Tuesday, 23 October 2018

Ceisteanna (108, 124, 379, 380, 381)

Bríd Smith

Ceist:

108. Deputy Bríd Smith asked the Minister for Health the location of the laboratories that conducted the tests on the 221 women identified to date (details supplied); and if he will make a statement on the matter. [43623/18]

Amharc ar fhreagra

Bríd Smith

Ceist:

124. Deputy Bríd Smith asked the Minister for Health if the laboratories in which the 221 cases of women given false negative results conducted by CervicalCheck are known to him, the HSE and CervicalCheck management; and if so, the reason this information has not been provided to this Deputy in view of numerous requests for same. [43627/18]

Amharc ar fhreagra

Louise O'Reilly

Ceist:

379. Deputy Louise O'Reilly asked the Minister for Health the number of the 221 women that were diagnosed with cervical cancer that have had a change to the categorisation of their smear tests upon a subsequent review that was initiated by CervicalCheck after the women were diagnosed; and the number of these women from County Louth. [43283/18]

Amharc ar fhreagra

Louise O'Reilly

Ceist:

380. Deputy Louise O'Reilly asked the Minister for Health if he has requested that the HSE provide a breakdown of the locations in which the cytology slides of the 221 women affected by the CervicalCheck cancer scandal were examined; and if not, his plans to do so. [43284/18]

Amharc ar fhreagra

Louise O'Reilly

Ceist:

381. Deputy Louise O'Reilly asked the Minister for Health the number of the 221 women affected by the CervicalCheck cancer scandal that consented to participate in the review by an organisation (details supplied) instigated by him; the number of the women that consented from County Louth; and the number of women that were contacted regarding the review process. [43285/18]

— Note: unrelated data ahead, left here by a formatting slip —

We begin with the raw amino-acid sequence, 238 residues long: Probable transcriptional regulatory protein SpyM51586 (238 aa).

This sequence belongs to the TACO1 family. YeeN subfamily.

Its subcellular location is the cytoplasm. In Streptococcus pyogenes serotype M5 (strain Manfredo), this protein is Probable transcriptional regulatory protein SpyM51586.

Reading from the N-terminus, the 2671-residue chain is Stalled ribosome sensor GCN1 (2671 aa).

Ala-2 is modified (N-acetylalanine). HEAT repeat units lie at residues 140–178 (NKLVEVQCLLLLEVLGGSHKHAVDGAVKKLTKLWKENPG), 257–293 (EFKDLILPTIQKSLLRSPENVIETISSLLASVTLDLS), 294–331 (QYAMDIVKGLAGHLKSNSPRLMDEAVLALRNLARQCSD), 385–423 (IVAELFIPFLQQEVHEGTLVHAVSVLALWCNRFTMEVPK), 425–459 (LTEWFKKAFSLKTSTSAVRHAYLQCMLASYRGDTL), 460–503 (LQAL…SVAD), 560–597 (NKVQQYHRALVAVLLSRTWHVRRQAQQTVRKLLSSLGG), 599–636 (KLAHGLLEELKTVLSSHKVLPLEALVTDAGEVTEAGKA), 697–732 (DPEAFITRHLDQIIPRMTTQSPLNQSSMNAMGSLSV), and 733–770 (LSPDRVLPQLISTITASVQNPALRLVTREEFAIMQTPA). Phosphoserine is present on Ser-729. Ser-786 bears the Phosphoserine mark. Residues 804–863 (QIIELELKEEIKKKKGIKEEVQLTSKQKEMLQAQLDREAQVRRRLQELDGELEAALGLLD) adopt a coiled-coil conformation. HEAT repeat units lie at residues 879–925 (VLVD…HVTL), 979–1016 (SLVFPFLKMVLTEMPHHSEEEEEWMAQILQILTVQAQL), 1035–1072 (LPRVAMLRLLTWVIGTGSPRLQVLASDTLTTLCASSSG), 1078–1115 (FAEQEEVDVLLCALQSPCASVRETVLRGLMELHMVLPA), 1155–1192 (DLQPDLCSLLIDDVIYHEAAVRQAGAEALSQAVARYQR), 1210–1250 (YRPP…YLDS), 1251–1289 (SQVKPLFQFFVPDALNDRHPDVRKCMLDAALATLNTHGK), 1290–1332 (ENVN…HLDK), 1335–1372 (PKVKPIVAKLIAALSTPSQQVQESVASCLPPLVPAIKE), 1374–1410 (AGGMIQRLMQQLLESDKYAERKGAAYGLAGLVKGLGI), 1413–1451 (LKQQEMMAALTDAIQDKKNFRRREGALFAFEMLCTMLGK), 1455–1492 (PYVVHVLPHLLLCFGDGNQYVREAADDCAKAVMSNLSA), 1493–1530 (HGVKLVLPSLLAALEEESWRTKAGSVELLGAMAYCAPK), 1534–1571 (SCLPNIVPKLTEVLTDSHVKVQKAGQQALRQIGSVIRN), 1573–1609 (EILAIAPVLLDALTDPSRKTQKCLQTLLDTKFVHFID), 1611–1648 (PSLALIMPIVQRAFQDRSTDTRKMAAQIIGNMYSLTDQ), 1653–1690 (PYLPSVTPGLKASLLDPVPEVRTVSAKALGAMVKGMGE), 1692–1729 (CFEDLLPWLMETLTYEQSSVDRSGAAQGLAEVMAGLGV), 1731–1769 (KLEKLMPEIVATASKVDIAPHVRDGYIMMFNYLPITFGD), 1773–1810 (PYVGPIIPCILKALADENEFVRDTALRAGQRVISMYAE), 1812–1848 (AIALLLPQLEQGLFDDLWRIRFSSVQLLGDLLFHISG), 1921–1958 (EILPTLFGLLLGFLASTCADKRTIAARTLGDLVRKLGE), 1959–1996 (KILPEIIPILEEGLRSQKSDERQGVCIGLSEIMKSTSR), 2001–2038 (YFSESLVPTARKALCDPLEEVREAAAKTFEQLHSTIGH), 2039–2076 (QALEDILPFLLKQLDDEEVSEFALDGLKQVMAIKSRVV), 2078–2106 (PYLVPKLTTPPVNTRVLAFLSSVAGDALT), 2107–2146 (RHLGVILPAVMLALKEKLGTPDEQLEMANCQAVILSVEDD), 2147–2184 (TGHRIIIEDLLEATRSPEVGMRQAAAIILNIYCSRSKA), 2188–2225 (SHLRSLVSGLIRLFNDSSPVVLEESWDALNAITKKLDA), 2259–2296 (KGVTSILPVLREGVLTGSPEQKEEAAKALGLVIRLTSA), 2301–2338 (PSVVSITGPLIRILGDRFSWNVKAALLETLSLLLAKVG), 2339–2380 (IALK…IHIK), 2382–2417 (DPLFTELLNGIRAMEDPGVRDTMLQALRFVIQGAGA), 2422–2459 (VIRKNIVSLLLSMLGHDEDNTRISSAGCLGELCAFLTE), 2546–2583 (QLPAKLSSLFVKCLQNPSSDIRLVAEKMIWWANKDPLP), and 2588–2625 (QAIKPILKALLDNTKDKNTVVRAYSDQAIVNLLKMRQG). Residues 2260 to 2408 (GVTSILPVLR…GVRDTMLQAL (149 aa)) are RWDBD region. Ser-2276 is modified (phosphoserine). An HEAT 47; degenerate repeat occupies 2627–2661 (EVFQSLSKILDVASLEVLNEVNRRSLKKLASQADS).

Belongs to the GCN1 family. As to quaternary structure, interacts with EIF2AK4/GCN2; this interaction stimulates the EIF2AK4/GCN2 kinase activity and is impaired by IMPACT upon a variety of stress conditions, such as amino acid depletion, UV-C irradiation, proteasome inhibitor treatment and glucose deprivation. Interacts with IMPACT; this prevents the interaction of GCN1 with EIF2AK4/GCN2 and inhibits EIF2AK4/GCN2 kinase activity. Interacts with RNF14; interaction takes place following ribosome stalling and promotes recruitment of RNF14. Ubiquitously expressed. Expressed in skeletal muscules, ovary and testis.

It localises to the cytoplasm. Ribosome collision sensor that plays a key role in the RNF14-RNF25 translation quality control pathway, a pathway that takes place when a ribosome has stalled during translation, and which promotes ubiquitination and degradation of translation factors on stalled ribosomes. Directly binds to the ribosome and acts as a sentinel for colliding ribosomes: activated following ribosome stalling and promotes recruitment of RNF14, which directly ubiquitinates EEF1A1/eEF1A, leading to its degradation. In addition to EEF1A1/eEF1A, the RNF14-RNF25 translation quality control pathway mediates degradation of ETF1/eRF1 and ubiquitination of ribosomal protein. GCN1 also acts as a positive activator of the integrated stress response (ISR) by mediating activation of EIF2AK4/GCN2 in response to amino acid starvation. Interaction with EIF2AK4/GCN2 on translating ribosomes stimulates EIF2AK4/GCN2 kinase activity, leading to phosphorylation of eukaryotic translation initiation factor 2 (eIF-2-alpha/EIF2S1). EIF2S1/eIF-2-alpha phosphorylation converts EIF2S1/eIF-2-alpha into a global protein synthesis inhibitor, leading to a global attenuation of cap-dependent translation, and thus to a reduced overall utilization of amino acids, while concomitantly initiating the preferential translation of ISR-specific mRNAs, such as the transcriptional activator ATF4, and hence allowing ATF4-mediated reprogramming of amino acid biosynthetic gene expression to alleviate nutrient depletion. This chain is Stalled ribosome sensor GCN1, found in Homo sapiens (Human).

Amharc ar fhreagra

Freagraí scríofa (Ceist ar Health)

I propose to take Questions Nos. 108, 124, 379 to 381, inclusive, together.

Since the inception of the cervical screening programme, CervicalCheck has been notified of a total of 1,482 cases of cervical cancer. The 221 figure is the number of women within the 1,482 for whom the clinical audit conducted by CervicalCheck showed a differing cytology recommendation to their original test. I have asked the HSE to respond directly to the Deputy in relation to the number of women among the 221 who come from Co. Louth.

In light of the particular sensitivities surrounding this issue it was decided that written, informed consent will be sought from women or the next-of-kin of women who have passed away, before they are included in the review which will be carried out by the Royal College of Obstetrics and Gynaecology. This consent process is nearing completion. To date, 1,591 letters have issued to individuals requesting consent to participate in RCOG Review. Consent forms have been returned by 813 individuals (51%), of whom 786 have consented to participate. Within this group, 65 women are among the 221 affected women and families.

In regard to laboratories, it can be noted that each of the laboratories which provides services for CervicalCheck serves a discrete population of women. Individual GP practices, clinics and colposcopy services are assigned to one designated programme laboratory. The samples of all tests taken in those locations are processed in the assigned laboratory. As has previously been stated, it can be assumed that false negatives have arisen in all contracted laboratories due to the limitations of screening and the fact that false negatives are inherent in screening. However, variations arise in relation to the socioeconomic status of populations assigned to each lab, urban-rural breakdown, overall volume of tests performed by the lab, the percentage of tests which are received from colposcopy clinics (this would result in the lab receiving a disproportionate number of high grade lesions) and other factors.